Second, the participation of women, particularly young women, has given additional motivation to a large number of men to join the protests as allies and supporters. In a strong display of solidarity, Iranian men have joined the protests to call for an end to the enforced hijab and an end to political repression. Men, however, have not only contributed to the uprising with their participation, but also by showing courage and stepping forward to protect women when the security forces and plainclothes officers attack them or try to arrest them. Many videos of men struggling with security forces are circulating online.
We have also seen an unprecedented display of cooperation and support among male and female students in university protests. In many universities, men and women have deliberately defied the rule for gender segregation in dining rooms, which has been in force since the 1979 Islamic revolution. Men’s participation and support have increased women’s confidence and willingness to participate in the protests.
At the same time, the absence of opportunistic behavior and various types of sexual harassment in the behavior of men toward women in the current protests is also noticeable. The protests have created a high level of social solidarity and social trust among the people. When men see a woman that has removed her headscarf, they rarely stare at her with a male gaze. Even day laborers and low-income migrant workers, who come from more conservative and religious backgrounds, do not behave in a manner that can be perceived as harassing by the protesting women. On the contrary, it seems that men in general understand the hijab removal by women as an act of social protest and treat it with respect, rather than adhering to the narrative of the ruling regime, which questions the moral character and dignity of hijab violators.
The respectful and supportive behavior of men toward women and the high level of engagement and cooperation among men and women in the protests is partly a reflection of the cultural and social changes that have been underway in Iran. While the regime has used vast educational and media resources to promote an Islamic lifestyle with emphasis on gender segregation, a sizable segment of the urban middle class has become more secular with a growing trend toward socialization among genders and avoidance of hijab in private spaces.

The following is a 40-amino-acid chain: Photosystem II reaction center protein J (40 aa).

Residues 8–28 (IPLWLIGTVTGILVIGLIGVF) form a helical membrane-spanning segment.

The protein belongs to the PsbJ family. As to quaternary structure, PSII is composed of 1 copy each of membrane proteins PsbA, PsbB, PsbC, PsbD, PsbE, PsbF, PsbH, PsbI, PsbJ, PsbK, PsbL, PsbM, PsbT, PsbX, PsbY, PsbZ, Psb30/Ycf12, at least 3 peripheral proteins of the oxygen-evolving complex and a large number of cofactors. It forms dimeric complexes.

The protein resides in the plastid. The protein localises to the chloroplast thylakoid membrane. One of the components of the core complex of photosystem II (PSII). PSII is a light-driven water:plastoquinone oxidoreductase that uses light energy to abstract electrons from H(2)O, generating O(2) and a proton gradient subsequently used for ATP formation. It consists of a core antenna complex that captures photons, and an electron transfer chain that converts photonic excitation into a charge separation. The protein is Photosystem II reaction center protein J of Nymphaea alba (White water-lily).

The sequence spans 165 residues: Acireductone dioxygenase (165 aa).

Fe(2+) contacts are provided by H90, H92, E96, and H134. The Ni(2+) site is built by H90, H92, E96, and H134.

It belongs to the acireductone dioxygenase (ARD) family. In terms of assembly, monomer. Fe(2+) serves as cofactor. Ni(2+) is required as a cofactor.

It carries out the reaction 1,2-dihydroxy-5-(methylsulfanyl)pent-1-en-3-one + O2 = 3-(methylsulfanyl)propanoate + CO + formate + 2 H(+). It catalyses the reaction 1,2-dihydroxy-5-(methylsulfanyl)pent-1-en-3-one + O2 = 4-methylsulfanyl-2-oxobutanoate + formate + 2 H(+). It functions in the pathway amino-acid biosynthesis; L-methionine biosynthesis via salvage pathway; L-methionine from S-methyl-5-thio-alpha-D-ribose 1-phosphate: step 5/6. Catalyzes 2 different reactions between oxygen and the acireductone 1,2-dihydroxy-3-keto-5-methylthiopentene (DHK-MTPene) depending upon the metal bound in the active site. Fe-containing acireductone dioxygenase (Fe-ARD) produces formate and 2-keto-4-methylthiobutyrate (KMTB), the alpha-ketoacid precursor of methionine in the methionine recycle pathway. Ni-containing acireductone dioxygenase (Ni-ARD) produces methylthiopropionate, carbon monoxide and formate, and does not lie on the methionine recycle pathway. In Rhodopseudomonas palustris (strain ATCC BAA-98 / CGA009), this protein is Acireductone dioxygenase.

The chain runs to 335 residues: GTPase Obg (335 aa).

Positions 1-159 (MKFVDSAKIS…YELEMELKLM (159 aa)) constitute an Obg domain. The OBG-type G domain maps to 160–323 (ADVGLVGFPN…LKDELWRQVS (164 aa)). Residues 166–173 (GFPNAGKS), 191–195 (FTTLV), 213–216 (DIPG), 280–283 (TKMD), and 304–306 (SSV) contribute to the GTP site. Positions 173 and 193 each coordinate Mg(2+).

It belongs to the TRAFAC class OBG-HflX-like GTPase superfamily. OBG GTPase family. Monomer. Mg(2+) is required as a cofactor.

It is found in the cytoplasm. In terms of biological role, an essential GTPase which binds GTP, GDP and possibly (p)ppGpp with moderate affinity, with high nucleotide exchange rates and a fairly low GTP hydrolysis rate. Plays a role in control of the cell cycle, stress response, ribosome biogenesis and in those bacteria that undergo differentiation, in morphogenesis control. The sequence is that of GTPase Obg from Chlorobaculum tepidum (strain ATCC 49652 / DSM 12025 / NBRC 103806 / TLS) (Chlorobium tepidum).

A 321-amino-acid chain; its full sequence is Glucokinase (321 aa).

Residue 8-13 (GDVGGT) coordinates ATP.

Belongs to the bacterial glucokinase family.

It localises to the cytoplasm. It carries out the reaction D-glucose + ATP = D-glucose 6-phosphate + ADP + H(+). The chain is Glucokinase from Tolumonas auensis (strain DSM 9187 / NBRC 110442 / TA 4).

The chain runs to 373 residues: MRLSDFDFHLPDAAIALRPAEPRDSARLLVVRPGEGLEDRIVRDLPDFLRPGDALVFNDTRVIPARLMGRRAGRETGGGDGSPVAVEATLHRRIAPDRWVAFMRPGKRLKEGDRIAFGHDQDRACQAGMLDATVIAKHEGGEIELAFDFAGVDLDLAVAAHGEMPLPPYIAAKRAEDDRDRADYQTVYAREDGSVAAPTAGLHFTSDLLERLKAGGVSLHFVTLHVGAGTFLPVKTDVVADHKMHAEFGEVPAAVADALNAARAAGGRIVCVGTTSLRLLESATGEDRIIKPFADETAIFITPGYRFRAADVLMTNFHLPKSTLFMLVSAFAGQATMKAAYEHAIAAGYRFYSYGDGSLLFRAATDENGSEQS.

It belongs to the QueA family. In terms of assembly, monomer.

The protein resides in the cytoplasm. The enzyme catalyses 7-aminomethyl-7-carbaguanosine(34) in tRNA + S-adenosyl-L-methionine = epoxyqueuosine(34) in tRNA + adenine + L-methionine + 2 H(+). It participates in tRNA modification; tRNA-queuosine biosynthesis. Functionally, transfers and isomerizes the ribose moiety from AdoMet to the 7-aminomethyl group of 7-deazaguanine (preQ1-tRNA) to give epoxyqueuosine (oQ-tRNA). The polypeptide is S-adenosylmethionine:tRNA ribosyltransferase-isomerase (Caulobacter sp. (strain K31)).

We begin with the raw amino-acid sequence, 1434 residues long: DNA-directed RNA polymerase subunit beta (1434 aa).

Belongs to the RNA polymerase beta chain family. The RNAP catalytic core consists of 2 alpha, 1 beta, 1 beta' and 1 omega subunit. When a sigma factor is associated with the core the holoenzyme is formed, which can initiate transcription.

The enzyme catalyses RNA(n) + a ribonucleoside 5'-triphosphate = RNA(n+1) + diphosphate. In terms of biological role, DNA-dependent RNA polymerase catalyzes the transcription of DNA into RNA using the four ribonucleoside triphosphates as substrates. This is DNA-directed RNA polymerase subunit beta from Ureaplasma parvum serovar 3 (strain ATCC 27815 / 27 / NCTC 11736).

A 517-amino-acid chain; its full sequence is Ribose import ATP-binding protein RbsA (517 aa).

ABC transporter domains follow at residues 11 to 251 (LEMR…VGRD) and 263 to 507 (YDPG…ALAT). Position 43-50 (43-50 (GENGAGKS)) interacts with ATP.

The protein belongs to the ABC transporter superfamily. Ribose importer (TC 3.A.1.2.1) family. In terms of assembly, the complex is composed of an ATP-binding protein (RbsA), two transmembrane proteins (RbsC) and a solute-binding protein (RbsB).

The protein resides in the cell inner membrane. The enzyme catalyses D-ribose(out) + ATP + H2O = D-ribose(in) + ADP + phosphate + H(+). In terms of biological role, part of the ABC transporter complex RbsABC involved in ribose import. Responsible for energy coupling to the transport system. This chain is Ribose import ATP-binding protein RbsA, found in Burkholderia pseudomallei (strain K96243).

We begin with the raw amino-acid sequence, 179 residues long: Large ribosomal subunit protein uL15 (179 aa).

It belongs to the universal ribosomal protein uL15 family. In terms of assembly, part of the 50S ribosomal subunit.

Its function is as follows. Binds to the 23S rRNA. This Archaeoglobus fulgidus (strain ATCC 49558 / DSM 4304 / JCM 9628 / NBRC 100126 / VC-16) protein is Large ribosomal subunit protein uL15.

This decline in religiosity and growing popularity of secular lifestyles include an increase in dating and friendship (and, to a lesser extent even cohabitation) among men and women. In many urban families, parents are imposing fewer restrictions on young women’s interactions with men. A positive consequence of these cultural changes is that the young Iranians who were born after 1990 grew up in mixed private environments (at home and in private events) and had an opportunity for social interaction with each other. As a result, the street harassment of women, which was common before the 1979 Islamic revolution and in the decades after, has significantly diminished in recent years.
These positive changes in men’s behavior made the streets safe enough for women to participate in the protests in large numbers with an awareness that not only will they not be harassed by men but they can count on them for support when the security forces attack them during the protests.